All schools of thought, whether Christian, agnostic, secularist or simply pagan, are agreed that the peculiar claim, real or imaginary, of the Christian, is this: that he is ‘spiritually united to Christ’: whether sacramentally, mystically, or merely telepathically and morally, does not matter here: enough that the union professed is personal, experiential, and unique – not on a level with a literary fellowship such as we might claim to have with Shelley or Wordsworth.  Here is how the problem looked to me in those early days.  I turned impatiently from the facile solution of the evangelicals – that if you simply and sincerely believe you are united to the Saviour, your faith becomes fact; if you do not believe, you have not yet attained to union.  Obviously!  But there is too much of “heads I win, tails you lose” about this; it is indeed just the old story of esoteric mysteries, open only to the initiated, over again: older than Christianity, but now discredited by the fair-minded enquirer, who has outgrown the stage of “shut your eyes and open your mouth!”.  That doctrine has been revived in a new form recently by M. Coué, the apostle of auto-suggestion.  “If you persuade yourself that you can do a thing … you will do it, however difficult it may be”.  A critic of a sceptical turn of mind describes this as “trying to lift yourself by the hair of the head!”.  On the other hand, we must admit the reality (for themselves, at least) of those believers’ experiences.  Even hallucinations have a claim on our respect, if widespread.

Prof. William James, in his “Varieties of Religious Experience”, is perhaps a little too generous in crediting the credulities of the “twice-born”, but from the recital of these multifarious rhapsodies of faith one curious fact emerges: that they are not all necessarily dependent on, or connected with, the personality of Christ, but rather stand on a par with, or follow in the succession of, His God-consciousness, as ‘the first-born among many brethren’.  So even these typical “believers” indicate a humanitarian view of the person of Christ!  The spiritual experiences of the mystics, even when they are explicitly attached to the “Risen Christ” hardly take us beyond that communion of one mind with another which modern thought is so eager to admit and explore; and the most we can make of the doctrine of the Spirit of Christ in the life and teaching of His followers is to regard it as an effective link, making our fellowship with Him just as real as any great teacher’s personality may become to far-off disciples – only more vivid in proportion to the transcendent greatness of the Master.  Beyond this telepathic or “affectional” communion, what does the Christian’s claim amount to?  Granted that a St. Paul or a St. Francis or a St. Catherine may have had a life-like vision of their Lord once or twice in some supreme crisis of their life: is it to be expected that every seeker after soul-rest should share that vivid experience?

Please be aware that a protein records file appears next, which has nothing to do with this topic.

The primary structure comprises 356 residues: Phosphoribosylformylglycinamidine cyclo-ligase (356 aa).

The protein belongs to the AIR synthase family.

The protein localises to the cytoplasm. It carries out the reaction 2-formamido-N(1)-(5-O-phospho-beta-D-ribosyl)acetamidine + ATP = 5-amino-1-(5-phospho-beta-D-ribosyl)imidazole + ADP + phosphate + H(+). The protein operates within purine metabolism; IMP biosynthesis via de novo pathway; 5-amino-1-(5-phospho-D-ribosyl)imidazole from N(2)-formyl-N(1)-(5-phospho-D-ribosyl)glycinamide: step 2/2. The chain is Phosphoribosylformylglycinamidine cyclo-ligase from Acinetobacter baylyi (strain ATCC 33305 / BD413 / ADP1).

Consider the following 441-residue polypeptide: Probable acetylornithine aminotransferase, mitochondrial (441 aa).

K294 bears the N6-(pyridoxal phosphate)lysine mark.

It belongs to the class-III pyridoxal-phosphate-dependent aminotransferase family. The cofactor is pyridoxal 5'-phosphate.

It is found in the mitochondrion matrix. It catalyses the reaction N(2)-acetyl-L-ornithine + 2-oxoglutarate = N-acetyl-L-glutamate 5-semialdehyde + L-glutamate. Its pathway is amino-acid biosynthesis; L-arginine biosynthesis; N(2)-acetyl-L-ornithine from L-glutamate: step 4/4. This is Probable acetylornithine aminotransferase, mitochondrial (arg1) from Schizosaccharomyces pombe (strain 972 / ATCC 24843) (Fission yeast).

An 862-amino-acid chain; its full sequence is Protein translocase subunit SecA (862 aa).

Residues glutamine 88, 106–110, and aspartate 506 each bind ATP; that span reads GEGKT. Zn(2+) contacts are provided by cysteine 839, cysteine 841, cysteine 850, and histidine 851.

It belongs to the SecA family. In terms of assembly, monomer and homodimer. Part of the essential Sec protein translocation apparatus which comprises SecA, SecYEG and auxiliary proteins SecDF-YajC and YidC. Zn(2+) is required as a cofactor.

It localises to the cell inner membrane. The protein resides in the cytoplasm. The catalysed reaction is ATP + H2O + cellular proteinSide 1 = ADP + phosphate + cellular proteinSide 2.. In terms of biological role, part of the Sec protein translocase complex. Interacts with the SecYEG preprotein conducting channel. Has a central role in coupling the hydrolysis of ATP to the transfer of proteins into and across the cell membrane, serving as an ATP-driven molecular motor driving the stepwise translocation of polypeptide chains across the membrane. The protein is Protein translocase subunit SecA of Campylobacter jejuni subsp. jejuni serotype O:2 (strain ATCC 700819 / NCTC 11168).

I recollect with what painful sincerity I search my heart for traces of such a vision as saints and mystics claimed to have had, but in vain.  Vainly I explored the chambers of memory for contact with the Christ within.  Even at the height of my first fine ecstasy of faith, no Parson ever manifested Himself to my soul, or spoke the word of companionship to me; nor could any effort, after fuller consecration, nor study of the written word, nor any agony of prayer, remove that blank Negative.  Only a further question came pressing for answer: “how could men whose knowledge of the historical Christ is very limited and often erroneous, lay claim to this personal union of spirit with Him?  Must not this belief, to have any moral value or spiritual content, be founded on accurate knowledge of the man Christ Jesus as He lived on earth?”.  No doubt the evangelical will reply that this knowledge is a matter of degree, none understanding that divine life or death in all its full meaning; but that the believer’s mind is so illuminated by the Holy Spirit that even a meagre knowledge of the Gospel assumes, for him, an infinite content, whereas a thorough grasp of the historical facts by a critical or sceptical mind, lacking the illumination of faith, is worthless.  Thus the most uninstructed believer may receive the sole statement of St. John, that “God so loved the world that He gave His only-begotten Son” – and at once enter into that union with Christ which means eternal salvation!